If you’ve read later books in this series, a great deal of this book is a lot of tension waiting for certain events that you’ve already read about, to happen. It’s intentional on the author’s part – this book involves her backtracking and filling in details about events that have already been referred to in other books. I think it would be an equally enjoyable, although different, experience to read it without already having been introduced to Miles and knowing the difficulties and circumstances surrounding his birth.

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A Free Man of Color – Barbara Hambly ****

A Free Man of Color
A Free Man of Color by Barbara Hambly
My rating: 4 of 5 stars

(Benjamin January, #1)

My book club selection for this month.

Previously (and many years ago) I’d read a few of Hambly’s early fantasy books, and not been overly impressed – they were OK, but didn’t transcend any of the genre standards. After reading ‘A Free man of Color’ at a friend’s recommendation, I can confirm that yes, Hambly definitely improved over time.

Aside from a few suggestions that voodoo curses and/or protective charms may be efficacious, the book does not have fantasy elements – it’s historical fiction. Benjamin January is the titular ‘free man of color.’ Of African heritage and raised in New Orleans, he is both a trained surgeon and an accomplished musician. Recently returned to his home town, after having spent the past few years in France, where he was accorded a certain degree of respect, he’s experiencing a great deal of ‘culture shock’ in adjusting to the inferior status he holds in New Orleans. And the racism in Louisiana is getting worse, as the region’s French culture is diluted by an influx of boorish men with an ‘American’ identity and an assumption that anyone with dark skin deserves nothing more than to be enslaved.

The reader has to ask why January would stay in such an inhospitable environment. Hambly strives to answer the question: January is fleeing his grief over the death of his wife; he feels an obligation to friends and family; he has a sense of ‘belonging’ and ‘home’ tied to New Orleans. I didn’t find all these reasons fully convincing. I myself would’ve been outta there in a hot second. But I could accept that someone else might feel differently, and might’ve behaved as January does here.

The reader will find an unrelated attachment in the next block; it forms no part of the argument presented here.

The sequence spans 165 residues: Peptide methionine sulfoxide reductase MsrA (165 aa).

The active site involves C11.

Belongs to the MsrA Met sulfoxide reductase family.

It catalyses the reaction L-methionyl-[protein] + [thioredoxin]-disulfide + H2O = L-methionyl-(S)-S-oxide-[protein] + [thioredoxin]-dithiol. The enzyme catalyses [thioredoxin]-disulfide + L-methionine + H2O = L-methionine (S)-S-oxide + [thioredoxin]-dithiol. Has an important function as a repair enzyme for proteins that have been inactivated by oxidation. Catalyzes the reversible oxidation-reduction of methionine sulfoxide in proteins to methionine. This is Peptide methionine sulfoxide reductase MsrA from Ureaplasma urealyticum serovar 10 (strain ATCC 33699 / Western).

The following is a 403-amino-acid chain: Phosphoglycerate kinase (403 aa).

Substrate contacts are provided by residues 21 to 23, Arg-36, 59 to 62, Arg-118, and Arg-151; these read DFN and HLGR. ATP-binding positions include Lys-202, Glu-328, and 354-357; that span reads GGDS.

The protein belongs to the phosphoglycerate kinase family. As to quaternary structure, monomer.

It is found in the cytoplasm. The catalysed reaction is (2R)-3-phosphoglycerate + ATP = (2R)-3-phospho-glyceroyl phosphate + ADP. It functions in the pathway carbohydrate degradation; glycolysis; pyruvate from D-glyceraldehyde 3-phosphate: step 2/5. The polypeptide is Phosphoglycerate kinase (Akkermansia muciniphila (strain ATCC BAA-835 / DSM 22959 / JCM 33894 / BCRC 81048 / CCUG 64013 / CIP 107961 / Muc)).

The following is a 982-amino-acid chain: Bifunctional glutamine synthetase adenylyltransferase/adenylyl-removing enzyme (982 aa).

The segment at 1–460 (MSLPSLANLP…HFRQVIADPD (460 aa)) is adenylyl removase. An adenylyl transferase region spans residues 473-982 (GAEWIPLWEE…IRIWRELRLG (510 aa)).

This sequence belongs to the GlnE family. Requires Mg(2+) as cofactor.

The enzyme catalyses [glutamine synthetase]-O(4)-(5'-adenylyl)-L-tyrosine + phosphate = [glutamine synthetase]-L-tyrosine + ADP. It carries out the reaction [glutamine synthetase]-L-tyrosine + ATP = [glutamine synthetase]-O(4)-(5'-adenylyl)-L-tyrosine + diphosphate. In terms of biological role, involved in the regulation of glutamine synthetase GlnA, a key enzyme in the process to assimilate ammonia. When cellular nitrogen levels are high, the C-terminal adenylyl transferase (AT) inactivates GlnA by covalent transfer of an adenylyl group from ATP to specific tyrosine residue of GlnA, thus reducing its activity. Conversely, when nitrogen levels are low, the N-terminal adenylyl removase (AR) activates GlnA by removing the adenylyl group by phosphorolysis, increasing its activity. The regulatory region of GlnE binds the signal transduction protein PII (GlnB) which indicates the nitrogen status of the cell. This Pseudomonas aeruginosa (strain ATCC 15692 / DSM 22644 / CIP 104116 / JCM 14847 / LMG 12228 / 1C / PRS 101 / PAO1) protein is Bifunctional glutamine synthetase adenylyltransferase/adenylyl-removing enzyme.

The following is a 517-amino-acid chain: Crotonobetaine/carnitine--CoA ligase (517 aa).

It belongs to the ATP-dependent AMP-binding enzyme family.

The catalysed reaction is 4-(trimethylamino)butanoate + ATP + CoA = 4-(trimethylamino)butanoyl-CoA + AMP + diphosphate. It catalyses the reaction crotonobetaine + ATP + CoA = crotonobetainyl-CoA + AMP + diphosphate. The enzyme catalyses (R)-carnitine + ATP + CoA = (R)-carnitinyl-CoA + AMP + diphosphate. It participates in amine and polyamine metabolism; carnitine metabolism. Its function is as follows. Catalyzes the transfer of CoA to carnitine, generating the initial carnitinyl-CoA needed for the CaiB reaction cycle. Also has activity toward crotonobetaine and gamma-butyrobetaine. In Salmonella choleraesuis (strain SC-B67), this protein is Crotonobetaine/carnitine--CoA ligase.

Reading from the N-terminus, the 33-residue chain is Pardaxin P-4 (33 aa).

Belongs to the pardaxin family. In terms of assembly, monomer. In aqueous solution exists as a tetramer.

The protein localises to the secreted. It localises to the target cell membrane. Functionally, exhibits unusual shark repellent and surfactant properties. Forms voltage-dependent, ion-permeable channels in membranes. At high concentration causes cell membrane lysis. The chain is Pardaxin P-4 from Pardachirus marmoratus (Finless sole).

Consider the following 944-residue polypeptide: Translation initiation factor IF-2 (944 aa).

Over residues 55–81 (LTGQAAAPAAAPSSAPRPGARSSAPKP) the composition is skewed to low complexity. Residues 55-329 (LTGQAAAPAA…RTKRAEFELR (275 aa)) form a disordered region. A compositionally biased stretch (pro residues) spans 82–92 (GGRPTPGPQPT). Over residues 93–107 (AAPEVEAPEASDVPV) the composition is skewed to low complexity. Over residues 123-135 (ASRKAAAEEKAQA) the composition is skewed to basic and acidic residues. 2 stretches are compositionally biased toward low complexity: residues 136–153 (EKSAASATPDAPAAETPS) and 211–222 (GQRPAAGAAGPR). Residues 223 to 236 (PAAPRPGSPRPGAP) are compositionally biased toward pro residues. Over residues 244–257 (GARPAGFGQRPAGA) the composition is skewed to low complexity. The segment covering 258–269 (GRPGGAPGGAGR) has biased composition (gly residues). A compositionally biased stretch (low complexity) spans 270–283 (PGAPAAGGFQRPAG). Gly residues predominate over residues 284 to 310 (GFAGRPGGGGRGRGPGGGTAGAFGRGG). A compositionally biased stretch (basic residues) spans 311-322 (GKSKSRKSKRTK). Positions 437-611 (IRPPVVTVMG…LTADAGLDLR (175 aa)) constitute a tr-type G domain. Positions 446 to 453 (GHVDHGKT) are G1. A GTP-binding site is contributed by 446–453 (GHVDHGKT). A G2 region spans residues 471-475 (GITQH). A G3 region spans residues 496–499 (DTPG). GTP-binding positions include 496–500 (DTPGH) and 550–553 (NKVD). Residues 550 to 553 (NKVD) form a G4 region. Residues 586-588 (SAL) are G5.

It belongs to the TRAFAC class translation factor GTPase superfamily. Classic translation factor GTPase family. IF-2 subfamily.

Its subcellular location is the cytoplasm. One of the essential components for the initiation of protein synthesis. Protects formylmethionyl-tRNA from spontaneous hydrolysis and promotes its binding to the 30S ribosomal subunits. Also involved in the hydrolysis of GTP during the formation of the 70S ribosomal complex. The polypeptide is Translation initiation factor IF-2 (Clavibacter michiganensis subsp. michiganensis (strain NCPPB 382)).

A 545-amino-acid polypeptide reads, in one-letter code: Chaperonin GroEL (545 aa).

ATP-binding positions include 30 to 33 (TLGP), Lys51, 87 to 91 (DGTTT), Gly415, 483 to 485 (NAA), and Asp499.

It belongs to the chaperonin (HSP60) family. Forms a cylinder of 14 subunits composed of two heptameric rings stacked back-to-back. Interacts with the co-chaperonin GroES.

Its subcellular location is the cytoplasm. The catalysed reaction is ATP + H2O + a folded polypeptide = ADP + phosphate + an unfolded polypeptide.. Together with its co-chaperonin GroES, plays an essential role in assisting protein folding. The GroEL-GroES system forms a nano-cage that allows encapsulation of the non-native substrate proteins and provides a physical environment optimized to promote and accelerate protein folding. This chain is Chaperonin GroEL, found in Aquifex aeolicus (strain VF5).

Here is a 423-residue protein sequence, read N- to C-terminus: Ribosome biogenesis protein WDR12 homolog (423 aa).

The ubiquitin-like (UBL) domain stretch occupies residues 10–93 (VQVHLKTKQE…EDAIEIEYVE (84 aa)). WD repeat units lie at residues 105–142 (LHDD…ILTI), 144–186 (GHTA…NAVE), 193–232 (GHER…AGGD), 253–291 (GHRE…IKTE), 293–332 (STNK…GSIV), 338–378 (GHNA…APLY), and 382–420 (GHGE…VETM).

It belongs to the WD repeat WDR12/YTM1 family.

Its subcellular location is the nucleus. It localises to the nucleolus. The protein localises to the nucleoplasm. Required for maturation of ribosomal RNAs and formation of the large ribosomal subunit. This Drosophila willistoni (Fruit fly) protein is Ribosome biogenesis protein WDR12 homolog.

The plot itself is a standard mystery/investigation: During a courtesans’ ball, a woman is found murdered. As the victim was a woman of mixed race, and of ‘low moral standing’ to boot, the first reaction is to sweep the incident under the closest convenient rug. Benjamin January, with an innate sense of justice, doesn’t allow that to happen. However, soon afterwards he realizes that his attempt to do the right things may not have been in his self-interest. He was one of the last people to see the victim alive, and it’d be far easier to pin the crime on a black man than to investigate a crime which was probably committed by a white man, and one likely highly placed in society, at that. January’s only hope to avoid being arrested may be to try to solve the crime himself, in order to clear his name.

But as he looks into what may have happened and who may have had a grudge against this woman, things only get more complicated. For she wasn’t a particularly nice person, and the list of people who may have held something against her only gets longer, the more details emerge…

The solid mystery plot is raised from 3 to 4 stars by the meticulous and well-incorporated historical and social details; which make for fascinating reading – and also by the satisfying yet bittersweet ending. There were several ‘easy outs’ the author could have taken in finishing up the story – and she opted for none of them, resulting in a much better book than this might’ve been.

I’d definitely read more in this series.